Seized by the Nazis and survived Dresden... Meissen porcelain sells at Bonhams

Rare surviving items from the world-famous collection of Meissen porcelain assembled by Gustav and Charlotte von Klemperer from the late 19th century, which miraculously survived Nazi looting and the 1945 bombing of Dresden, are to be auctioned at Bonhams in London on December 8.

Expert Edmund de Waal has written an evocative account of the collection, "Fragments can be more powerful than things kept whole... Pick up the vase made for Augustus the Strong in 1730. It is a shard, but it has survived not just the ferocity of a kiln, but a terrible century. 

"When you pick it up it tells you about beauty, about a family and about survival."

Von Klemperer (1852-1926), chairman of the Dresdner Bank, collected 834 pieces of fine Meissen over a period of three decades and it is commonly considered to have been the greatest ever collection of Meissen porcelain of the modern collecting era. 

Fragments of a very rare Meissen Augustus Rex vase c.1730.

After his death it passed to his descendants, before being seized by the Nazis after Kristallnacht (a campaign of attacks against Germany's Jewish population) in November 1938. The large collection failed to reach a permanent home as debate continued over where to house it.

From 1943 it was stored outside of Dresden, yet inadequate conditions and the danger of the approaching Russians on the Eastern front forced the need for a new home. 

On the night of February 13, 1945 a truck was parked in the palace yard packed with all the pieces - plates, figurines, animals, vases, a chandelier and more, when bombs fell on the city and it was assumed that the entire collection was destroyed. 

It was only after the war, when they sifted through the rubble in the castle courtyard, that museum staff recovered several whole pieces along with numerous fragments of the glorious originals.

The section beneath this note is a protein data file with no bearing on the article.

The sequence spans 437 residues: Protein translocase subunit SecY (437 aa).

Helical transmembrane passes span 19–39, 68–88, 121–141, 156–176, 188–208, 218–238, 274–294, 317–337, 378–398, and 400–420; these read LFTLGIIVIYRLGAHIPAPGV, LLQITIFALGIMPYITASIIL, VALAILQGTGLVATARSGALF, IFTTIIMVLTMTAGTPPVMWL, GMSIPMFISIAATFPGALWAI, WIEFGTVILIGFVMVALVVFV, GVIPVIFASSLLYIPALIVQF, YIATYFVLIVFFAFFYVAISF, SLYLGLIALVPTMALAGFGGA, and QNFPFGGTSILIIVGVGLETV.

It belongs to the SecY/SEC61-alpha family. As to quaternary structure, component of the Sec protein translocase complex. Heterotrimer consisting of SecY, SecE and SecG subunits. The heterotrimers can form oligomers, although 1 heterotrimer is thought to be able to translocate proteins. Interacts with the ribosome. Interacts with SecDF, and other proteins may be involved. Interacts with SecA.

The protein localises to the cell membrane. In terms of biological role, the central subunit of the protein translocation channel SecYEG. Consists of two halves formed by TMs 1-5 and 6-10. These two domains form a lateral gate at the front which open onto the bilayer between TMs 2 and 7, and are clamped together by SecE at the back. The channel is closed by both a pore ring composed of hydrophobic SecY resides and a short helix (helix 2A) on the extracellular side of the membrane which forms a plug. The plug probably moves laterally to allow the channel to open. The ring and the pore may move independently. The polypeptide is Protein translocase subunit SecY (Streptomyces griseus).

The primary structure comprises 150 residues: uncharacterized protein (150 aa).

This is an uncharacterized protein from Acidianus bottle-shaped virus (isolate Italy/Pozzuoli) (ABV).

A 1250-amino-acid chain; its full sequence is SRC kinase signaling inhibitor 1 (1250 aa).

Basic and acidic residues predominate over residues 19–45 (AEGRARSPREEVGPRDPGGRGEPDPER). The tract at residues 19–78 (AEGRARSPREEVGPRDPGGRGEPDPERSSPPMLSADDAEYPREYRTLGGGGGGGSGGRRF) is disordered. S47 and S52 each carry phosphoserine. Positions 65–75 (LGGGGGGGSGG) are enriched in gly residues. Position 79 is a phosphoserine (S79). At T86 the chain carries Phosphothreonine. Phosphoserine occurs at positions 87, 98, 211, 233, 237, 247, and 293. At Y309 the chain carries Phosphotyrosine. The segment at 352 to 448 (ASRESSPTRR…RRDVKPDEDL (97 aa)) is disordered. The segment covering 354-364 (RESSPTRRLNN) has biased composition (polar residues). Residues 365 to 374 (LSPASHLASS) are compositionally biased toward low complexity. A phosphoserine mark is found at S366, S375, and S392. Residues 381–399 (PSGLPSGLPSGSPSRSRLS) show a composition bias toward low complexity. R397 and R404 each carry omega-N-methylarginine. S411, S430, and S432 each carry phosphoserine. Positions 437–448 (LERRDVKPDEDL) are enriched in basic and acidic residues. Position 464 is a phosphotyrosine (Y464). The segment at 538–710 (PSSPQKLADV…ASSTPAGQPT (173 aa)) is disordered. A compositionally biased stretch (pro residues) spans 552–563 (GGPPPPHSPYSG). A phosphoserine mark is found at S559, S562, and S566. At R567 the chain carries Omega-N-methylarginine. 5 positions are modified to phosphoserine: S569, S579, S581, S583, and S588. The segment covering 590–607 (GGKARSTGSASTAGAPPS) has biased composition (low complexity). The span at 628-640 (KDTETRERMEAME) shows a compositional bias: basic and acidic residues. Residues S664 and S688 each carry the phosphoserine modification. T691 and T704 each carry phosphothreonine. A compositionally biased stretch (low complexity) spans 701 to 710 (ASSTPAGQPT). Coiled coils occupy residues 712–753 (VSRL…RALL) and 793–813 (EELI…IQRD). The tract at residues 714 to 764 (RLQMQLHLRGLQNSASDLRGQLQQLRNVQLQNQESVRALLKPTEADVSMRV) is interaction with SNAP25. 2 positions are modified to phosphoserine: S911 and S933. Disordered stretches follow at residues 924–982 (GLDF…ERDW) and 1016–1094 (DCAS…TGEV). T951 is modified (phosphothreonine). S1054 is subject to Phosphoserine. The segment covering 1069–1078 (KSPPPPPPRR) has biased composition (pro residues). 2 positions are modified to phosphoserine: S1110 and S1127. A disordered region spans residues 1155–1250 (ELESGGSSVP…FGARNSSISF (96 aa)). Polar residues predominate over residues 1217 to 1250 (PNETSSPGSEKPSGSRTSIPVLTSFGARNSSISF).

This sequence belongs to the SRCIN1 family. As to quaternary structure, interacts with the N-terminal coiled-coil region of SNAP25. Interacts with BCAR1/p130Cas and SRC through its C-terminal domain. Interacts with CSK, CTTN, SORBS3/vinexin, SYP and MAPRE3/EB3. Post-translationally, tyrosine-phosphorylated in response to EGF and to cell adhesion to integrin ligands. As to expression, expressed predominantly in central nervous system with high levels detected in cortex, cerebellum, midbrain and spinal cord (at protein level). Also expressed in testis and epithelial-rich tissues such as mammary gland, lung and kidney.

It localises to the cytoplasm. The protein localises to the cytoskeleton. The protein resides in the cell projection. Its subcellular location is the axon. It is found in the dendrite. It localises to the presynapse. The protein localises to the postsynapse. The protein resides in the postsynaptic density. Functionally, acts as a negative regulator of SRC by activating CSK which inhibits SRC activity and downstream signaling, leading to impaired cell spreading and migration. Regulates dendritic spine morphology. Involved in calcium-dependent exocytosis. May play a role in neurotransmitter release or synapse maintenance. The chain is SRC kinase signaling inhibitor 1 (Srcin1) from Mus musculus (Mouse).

Gustav and Charlotte von Klemperer with their family and part of the
collection, Thiergartenstrasse, Dresden, c.1911

"It is miraculous that any of these fragile pieces survived the bombs at all," says Sebastian Kuhn, Bonhams Continental Porcelain specialist. The surviving pieces were incorporated into the historic Dresden State porcelain collection.

In 1991 many of the surviving pieces were returned to the descendants of von Klemperer, who in turn left most of the porcelain in the museum as a gift.  

The descendants comment: "Our family is scattered throughout the globe and rather than distribute small lots to individual family members, we felt these pieces belong together, to be viewed as part of a collection.

"What better place to do this than at the Dresden State porcelain collection, a few hundred metres from where the entire collection was originally housed."

Four fragmentary Meissen figures of miners c.1745 (top); and
restored Meissen harlequin figures c.1740

This auction includes the sale of an additional group of 43 lots from this collection - many of the pieces are restored or in a fragmented condition highly evocative of the traumas of war.

Some plates have been conserved, others are offered in fragments and could be restored in future, and there are figures being sold with their broken heads and missing limbs.

Sebastian Kuhn comments: "These pieces - even those in a fragmentary state - are evidence of the exceptional quality and rarity of the Meissen porcelain owned by Gustav von Klemperer, probably the greatest collector since the 18th century. They are also an evocative reminder of the terrible fate of the collection."


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